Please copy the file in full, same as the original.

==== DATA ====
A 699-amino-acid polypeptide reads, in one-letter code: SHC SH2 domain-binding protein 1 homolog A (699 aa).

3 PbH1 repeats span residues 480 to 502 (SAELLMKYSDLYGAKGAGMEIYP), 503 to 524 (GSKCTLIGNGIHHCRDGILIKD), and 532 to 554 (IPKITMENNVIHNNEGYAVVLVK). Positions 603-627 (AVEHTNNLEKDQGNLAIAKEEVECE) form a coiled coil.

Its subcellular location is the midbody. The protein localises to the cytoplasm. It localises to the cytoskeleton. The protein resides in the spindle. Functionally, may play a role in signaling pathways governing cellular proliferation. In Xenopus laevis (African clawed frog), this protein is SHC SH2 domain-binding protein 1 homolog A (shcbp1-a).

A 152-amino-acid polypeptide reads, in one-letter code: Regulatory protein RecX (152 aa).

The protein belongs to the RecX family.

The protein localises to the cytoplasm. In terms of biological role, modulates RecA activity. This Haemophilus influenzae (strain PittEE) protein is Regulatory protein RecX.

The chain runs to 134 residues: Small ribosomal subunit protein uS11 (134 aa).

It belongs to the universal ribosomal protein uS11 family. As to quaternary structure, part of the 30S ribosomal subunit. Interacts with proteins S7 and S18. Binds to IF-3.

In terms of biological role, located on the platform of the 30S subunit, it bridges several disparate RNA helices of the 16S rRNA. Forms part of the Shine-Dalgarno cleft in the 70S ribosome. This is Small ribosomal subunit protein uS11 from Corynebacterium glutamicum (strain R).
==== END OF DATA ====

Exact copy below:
A 699-amino-acid polypeptide reads, in one-letter code: SHC SH2 domain-binding protein 1 homolog A (699 aa).

3 PbH1 repeats span residues 480 to 502 (SAELLMKYSDLYGAKGAGMEIYP), 503 to 524 (GSKCTLIGNGIHHCRDGILIKD), and 532 to 554 (IPKITMENNVIHNNEGYAVVLVK). Positions 603-627 (AVEHTNNLEKDQGNLAIAKEEVECE) form a coiled coil.

Its subcellular location is the midbody. The protein localises to the cytoplasm. It localises to the cytoskeleton. The protein resides in the spindle. Functionally, may play a role in signaling pathways governing cellular proliferation. In Xenopus laevis (African clawed frog), this protein is SHC SH2 domain-binding protein 1 homolog A (shcbp1-a).

A 152-amino-acid polypeptide reads, in one-letter code: Regulatory protein RecX (152 aa).

The protein belongs to the RecX family.

The protein localises to the cytoplasm. In terms of biological role, modulates RecA activity. This Haemophilus influenzae (strain PittEE) protein is Regulatory protein RecX.

The chain runs to 134 residues: Small ribosomal subunit protein uS11 (134 aa).

It belongs to the universal ribosomal protein uS11 family. As to quaternary structure, part of the 30S ribosomal subunit. Interacts with proteins S7 and S18. Binds to IF-3.

In terms of biological role, located on the platform of the 30S subunit, it bridges several disparate RNA helices of the 16S rRNA. Forms part of the Shine-Dalgarno cleft in the 70S ribosome. This is Small ribosomal subunit protein uS11 from Corynebacterium glutamicum (strain R).